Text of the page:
The near-Earth asteroid, known as 2001 FO32, will be 1.25 million miles, or more than five times the distance between Earth and the moon, during its closest approach. It will also be moving much faster than most asteroids that fly by our planet, rocketing along at 77,000 miles per hour.
The asteroid’s closest approach will occur at 12:03 p.m. ET Sunday. “There is no threat of a collision with our planet now or for centuries to come,” according to a release from NASA.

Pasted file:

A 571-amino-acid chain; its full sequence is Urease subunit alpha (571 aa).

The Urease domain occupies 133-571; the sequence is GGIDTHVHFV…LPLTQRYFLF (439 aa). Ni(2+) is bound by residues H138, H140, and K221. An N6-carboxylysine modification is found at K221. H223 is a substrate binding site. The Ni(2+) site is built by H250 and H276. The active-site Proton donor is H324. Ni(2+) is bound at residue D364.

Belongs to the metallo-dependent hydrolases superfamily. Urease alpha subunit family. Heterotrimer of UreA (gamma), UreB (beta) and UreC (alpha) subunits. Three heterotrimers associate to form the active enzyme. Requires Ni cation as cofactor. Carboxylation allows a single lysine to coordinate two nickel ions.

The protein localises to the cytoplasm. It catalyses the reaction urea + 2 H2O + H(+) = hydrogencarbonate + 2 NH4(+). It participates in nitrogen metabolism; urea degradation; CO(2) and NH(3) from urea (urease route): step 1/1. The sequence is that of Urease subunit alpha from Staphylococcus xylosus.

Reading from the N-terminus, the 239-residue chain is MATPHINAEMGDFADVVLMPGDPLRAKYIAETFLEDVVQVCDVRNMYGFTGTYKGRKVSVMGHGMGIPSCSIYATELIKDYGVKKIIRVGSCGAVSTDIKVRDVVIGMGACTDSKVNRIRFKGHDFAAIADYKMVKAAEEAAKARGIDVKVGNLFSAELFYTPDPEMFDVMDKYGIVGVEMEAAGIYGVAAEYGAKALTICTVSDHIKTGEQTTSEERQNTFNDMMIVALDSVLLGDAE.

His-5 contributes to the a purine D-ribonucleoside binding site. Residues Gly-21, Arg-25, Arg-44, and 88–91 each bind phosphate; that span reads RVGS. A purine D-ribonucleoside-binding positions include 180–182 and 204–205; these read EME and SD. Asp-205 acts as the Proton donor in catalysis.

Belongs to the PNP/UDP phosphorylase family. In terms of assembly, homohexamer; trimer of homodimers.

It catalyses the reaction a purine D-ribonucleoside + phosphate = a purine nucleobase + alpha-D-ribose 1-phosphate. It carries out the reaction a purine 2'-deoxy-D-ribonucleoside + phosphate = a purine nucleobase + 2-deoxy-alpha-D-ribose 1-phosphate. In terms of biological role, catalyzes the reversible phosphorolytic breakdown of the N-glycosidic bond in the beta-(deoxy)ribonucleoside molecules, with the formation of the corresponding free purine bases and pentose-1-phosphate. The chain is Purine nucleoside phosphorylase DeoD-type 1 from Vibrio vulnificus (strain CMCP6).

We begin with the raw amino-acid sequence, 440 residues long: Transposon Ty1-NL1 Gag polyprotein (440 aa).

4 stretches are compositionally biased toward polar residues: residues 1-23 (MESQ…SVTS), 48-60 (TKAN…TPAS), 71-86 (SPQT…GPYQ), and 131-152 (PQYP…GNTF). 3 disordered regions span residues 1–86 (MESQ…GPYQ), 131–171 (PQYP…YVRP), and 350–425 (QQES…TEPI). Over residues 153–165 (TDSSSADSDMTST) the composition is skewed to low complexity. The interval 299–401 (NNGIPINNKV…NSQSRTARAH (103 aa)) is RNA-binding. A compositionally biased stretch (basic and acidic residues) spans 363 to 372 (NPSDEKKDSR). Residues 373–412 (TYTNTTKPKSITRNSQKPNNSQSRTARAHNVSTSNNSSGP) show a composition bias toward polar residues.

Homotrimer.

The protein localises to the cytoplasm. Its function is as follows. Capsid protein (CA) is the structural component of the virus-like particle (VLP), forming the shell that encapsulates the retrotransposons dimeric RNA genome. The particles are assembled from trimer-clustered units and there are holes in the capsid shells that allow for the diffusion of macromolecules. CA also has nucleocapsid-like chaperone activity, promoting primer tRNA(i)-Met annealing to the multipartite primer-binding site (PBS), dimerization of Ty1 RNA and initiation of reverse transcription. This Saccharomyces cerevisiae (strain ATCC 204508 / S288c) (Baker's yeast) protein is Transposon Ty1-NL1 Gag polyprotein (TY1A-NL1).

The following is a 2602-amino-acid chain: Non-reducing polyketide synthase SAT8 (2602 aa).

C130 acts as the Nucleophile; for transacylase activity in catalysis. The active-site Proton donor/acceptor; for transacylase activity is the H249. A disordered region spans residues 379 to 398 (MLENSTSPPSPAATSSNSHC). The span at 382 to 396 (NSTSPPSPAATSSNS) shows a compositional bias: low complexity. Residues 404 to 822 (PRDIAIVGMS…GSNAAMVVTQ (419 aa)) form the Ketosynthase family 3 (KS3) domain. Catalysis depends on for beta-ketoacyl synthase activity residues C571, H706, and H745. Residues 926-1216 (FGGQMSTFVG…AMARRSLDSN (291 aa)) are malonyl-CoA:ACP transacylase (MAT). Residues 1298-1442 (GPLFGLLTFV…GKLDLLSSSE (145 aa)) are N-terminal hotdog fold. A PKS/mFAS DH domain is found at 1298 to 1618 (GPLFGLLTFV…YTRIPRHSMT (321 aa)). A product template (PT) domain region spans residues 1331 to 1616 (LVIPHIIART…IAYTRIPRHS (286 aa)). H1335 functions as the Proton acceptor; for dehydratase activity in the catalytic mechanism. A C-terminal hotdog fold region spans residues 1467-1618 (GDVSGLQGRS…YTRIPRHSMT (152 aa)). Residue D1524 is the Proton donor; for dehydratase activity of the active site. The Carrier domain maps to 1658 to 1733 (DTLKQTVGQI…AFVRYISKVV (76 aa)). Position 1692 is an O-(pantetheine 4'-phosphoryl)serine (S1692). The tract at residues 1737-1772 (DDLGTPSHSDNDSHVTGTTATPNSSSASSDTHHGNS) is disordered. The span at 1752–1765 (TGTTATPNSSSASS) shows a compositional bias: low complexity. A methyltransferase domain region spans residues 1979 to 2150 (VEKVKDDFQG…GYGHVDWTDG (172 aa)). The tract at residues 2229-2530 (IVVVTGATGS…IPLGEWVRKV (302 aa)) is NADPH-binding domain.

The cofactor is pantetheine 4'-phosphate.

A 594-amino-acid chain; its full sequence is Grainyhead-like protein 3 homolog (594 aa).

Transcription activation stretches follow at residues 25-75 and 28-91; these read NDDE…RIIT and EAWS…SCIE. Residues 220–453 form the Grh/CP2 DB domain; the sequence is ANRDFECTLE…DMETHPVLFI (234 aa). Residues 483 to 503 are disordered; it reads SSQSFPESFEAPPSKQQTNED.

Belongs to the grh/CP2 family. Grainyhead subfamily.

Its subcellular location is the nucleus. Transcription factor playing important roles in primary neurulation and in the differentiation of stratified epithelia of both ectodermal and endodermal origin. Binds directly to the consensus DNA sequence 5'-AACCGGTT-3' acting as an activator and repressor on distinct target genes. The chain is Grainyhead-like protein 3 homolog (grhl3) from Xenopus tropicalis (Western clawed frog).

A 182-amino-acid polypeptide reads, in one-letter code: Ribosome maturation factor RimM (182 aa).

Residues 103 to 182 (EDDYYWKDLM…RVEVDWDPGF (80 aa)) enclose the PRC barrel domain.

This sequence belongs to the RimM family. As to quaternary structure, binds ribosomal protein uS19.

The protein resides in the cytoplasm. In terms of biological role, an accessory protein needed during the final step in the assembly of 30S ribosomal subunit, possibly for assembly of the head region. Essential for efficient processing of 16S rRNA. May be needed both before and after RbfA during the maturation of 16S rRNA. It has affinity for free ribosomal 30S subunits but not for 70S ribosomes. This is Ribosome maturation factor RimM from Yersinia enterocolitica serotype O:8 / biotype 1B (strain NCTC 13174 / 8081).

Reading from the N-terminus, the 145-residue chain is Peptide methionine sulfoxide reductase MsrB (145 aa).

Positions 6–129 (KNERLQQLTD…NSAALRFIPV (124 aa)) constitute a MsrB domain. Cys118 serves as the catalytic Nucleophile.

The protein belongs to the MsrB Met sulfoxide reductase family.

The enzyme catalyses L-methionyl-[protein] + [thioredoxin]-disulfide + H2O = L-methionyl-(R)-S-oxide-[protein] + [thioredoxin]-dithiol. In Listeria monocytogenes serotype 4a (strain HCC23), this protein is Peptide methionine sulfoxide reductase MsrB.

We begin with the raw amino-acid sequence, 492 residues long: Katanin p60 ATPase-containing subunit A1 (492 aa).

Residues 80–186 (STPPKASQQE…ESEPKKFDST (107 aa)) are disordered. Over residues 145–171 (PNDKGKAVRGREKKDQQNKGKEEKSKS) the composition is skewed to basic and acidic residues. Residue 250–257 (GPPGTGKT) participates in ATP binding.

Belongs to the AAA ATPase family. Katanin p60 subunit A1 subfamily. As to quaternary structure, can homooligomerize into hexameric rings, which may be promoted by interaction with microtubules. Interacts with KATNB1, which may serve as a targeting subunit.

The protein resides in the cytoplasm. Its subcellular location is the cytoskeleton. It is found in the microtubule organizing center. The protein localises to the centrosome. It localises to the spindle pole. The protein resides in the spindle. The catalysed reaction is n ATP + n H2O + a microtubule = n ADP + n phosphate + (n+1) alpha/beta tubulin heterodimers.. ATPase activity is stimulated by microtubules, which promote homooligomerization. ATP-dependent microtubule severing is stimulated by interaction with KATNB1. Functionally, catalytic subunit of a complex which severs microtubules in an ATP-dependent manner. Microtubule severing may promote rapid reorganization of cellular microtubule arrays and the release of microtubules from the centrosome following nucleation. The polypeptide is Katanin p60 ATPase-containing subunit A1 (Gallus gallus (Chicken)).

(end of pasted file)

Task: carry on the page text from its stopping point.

“We know the orbital path of 2001 FO32 around the Sun very accurately since it was discovered 20 years ago and has been tracked ever since,” said Paul Chodas, director of the Center for Near-Earth Object Studies, in a statement. “There is no chance the asteroid will get any closer to Earth than 1.25 million miles.” The center is managed by NASA’s Jet Propulsion Laboratory in Pasadena, California.